But, to own something, there must be a sale, not a license. Adobe pounded a dent in the podium arguing this was no sale–just a license that prohibited downstream sales. And, that was probably right.

But, Adobe forgot to bring the licenses to the dance.

So, the judge agreed that Christenson met his initial burden of proving he owned the copies. The burden then shifted to Adobe to prove that Christenson was bound by its license.

But, Adobe forgot to bring the licenses to the dance. Christenson wins.

Adobe also asserted a trademark infringement claim. These can arise when someone illegally copies software and tries to pass it off as the real deal. But, what Christenson sold was the real deal–original Adobe software. Christenson 2, Adobe 0.

Here’s a picture of Christenson when he heard the good news:

laptop cartoon character with face hands

From reading the opinion, it appears that Adobe made litigation blunders. I have no idea why the licenses were not attached to the complaint, or why unfair competition claims were missing.

You can read the opinion here.  It is relatively short, and has nice discussions of the first sale doctrine and the fair use of trademarks. I think you can even download it in .pdf!

Redskins Run A Slant Pattern?

I had never heard of The Slants until the USPTO denied a trademark application seeking registration of their band name.  Applications can be denied if the USPTO deems a mark to be disparaging.

Would you say “no” to these dudes?


But, that is exactly what the USPTO did. In their opinion, the word “Slants” disparaged a substantial composite (not majority) of Asians in the context of contemporary attitudes.

And, that subjective, moving-target determination was made by a single trademark examining attorney.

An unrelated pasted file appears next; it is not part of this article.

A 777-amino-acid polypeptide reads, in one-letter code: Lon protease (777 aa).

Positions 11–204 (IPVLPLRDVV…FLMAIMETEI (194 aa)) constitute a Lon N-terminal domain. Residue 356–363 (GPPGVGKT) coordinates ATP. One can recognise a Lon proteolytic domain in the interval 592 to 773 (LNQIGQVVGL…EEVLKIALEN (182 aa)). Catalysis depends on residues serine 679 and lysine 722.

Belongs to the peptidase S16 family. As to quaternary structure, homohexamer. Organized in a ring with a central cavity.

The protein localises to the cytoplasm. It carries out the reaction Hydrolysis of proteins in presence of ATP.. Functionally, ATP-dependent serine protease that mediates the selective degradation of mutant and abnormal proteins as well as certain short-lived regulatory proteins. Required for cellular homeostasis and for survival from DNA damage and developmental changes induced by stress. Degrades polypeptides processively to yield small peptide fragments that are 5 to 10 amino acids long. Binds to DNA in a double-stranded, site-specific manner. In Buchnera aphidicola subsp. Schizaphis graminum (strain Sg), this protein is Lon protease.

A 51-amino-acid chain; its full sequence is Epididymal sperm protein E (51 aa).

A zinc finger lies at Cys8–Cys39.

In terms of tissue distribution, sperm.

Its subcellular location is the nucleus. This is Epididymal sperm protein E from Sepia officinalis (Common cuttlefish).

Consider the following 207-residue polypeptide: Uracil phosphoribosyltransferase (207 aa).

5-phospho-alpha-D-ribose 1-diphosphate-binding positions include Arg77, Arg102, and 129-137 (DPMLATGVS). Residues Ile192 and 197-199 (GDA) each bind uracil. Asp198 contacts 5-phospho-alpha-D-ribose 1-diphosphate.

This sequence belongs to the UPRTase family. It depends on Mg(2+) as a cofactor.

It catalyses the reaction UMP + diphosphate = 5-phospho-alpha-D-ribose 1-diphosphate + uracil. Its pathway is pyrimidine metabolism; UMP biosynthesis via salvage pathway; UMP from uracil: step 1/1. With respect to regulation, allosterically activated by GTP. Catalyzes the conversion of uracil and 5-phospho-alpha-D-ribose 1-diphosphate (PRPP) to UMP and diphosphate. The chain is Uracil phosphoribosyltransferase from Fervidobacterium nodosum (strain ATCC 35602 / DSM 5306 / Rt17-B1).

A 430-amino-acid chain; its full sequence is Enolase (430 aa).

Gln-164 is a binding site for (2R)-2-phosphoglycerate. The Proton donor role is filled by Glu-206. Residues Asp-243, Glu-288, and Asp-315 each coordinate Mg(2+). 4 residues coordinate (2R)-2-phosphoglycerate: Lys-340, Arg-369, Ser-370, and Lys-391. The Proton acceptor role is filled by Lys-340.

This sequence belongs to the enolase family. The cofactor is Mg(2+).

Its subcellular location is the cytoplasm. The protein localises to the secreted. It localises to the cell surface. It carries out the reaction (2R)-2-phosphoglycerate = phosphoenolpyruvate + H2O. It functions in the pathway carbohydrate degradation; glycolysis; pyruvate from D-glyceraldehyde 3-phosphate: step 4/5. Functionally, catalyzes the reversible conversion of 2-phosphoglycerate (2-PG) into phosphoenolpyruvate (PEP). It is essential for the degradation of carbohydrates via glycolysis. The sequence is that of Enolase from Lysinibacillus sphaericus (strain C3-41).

On appeal, the Federal Circuit didn’t even address contemporary attitudes, or if the name offended anyone. Instead, it leapfrogged and ruled that Section 2(a) of the Lanham Act (disparagement) was facially unconstitutional because it violates the 1st Amendment.

This is how it works: The Slants chose their name to draw attention to and embrace their Asian heritage. Their choice was at least partially political speech. The examining attorney made a decision that the content of that speech was disparaging and offended people.

But, laws that target speech based on its content are—as they should be—presumptively invalid under the 1st Amendment. After all, is it not a bedrock of American law that one can speak even if people are offended? What’s America if we cannot freely call each other nimrods and wingnuts?

Now on to football.

The Washington Redskins trademark was cancelled because it was deemed by contemporary attitudes to be disparaging, just like The Slants. And, it was cancelled after decades of use and mounds of cash spent promoting, maintaining, and protecting the mark. However, the Redskins case is in a different court that is not bound by the Slants decision.

However, the USPTO may elect to punt the Redskins case anyways because its legal brief relies mostly on the 1981 McGinley case that held Section 2(a) was constitutional. But, the McGinley case originated in the Federal Circuit and was expressly overruled in the Slants decision. So, the USPTO is relying on a case that is now bad law!

I am sure both sides are huddling to see what’s next in their playbooks. But, many feel that the Slants decision will result in a Redskins end run and the cancellation will be reversed.

Anybody for crispy pig skins?


Photo courtesy of Toonie.